Icons and influential legends of the Black poetic experience are now gone (most recently Amiri Baraka and Gil Scott-Heron). They served as pillars of artistic strength and have transitioned from earthly assignment, but their artistic contributions are eternal. Sanchez expounds on what it means to be a legacy beyond a poem published on a page.
“There are so many who are legends and gone,” she recounts. “Jane Cortez, Amiri Baraka, sculptor Elizabeth Catlett—who was a dear friend—Lucille Clifton, Audre Lorde, June Jordan. We’ve lost so many and have been speaking at so many funerals. But they are not dead, because they helped us change towards changing the world. And there is really no such thing as dead, as long as we do the work we are put on this earth to do and as long as we leave behind a legacy of work.
“It is a legacy that says simply, ‘I am a human being,’ ” she continues, “I must walk upright as a human being, I must make sure that other people learn to walk upright as a human being too. These are all great writers who maintained a certain amount of consciousness about the world, about themselves, and about what it meant to be a woman, what it meant to be a man, what it meant to be Black, what it meant to be a lesbian, what it meant to be gay, what it meant to walk upright on this earth. And what it meant to change the world, what it meant to say, ‘I am’.”
Says Sanchez, “The late, great Amiri Baraka came out of the village, that Beat Movement, up out of Harlem to start the Black Arts Repertory Theater which we all belonged to.”
In the mid-1960s, Baraka sent letters that called upon musicians, actors, poets, playwrights and teachers to come and do the work of social uplift uptown in Harlem. He urged them to “Come help me continue Malcolm’s work.” This era became known amongst them as A.M. (After Malcolm), and influenced the poetic writing of self and soul for Sanchez and others in the Black Arts Movement.
Sanchez recalls those defining times.
“I remember in that place at [Black Arts Repertory Theater], Sunday afternoon at 3:00 p.m., Abbey Lincoln—that gorgeous woman, that genius of a singer with her beautiful, short natural—came and talked about, Who will revere the Black woman?
“It was an amazing moment for all of us Black women who sat there and listened to her talk. And [we] said, ‘I want to be like her, and look like her too.’ That was the joy of doing that kind of work.”
Poet-actor Saul Williams immortalized the hip-hop generation’s slam poetry in 1998’s Slam. Russell Simmons advanced spoken work via HBO’s Def Poetry. And we all love the mid-air finger snappin’ of the modern romance classic Love Jones. But poetry, spoken work or no, is not nouveau, nor has it outgrown its metaphoric roots. Sanchez balances the oral tradition’s truth with both wisdom and a charge.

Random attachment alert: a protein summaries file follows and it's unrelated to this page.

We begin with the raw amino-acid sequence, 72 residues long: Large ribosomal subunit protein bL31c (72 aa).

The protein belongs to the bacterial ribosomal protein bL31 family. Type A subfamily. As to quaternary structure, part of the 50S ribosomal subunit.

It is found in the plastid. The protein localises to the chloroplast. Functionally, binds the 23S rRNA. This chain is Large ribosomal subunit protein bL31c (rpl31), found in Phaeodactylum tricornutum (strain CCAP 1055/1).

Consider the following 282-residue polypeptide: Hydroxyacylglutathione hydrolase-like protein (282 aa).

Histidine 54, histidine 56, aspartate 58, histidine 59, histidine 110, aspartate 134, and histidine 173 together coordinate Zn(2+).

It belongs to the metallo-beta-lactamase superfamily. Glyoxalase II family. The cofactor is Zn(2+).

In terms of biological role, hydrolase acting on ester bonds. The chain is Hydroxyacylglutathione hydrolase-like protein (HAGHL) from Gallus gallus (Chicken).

“From the very beginning, poetry was to be spoken out loud,” she says. “It was very much a part of both community and tradition. At a birth, someone would write a poem; at a death someone would write a poem. There was always music too, and that part is not new.”
Since her earliest days writing about being a little girl, alone and not feeling pretty, Sanchez has since published 16 books of her own, but suggests all poets read the classics.
“A lot of my undergraduate students go on to graduate school and say, ‘Langston Hughes is too simple.’ And then I say, very calmly and in as gentle a fashion as I can, ‘No, no, no, no, this not a simple poet.’ I recommend every kind of poet from Langston to Baraka, Lorde, Nikki, June Jordan and Robert Bly. But I also recommend Adrienne Rich to Pablo Naruda to the great Nicolas Guillen, whom I met when I went to Cuba.”
Sanchez says she has notebooks with “more than a million writings never published,” and continues to write in her study with a photo of Guillen, Langston and Ernest Hemingway above her head.
“A poet writes ’til their last breath,” she says with finality.
Penny Dickerson is a Florida-based journalist whose work can be viewed at pennydickersonwrites.com.
Bishop Vaughn McLaughlin of The Potter’s House International Ministries in Jacksonville continues to serve parishioners and patrons through the church’s thriving mall and academy.
BY PENNY DICKERSON
SPECIAL TO THE COURIER
Bishop Vaughn McLaughlin keeps it real. He is the founder and senior pastor of The Potter’s House International Ministries and approaches evangelism with a Bible-based, down-to-earth approach.
A people-person who welcomes smart phones in the pulpit to capture baptismal moments, he is an ad-hoc comic with a servant’s heart. Moreover, he is an agent of change focused on economic empowerment – a multimillion-dollar community epicenter is his testament. Continue Reading »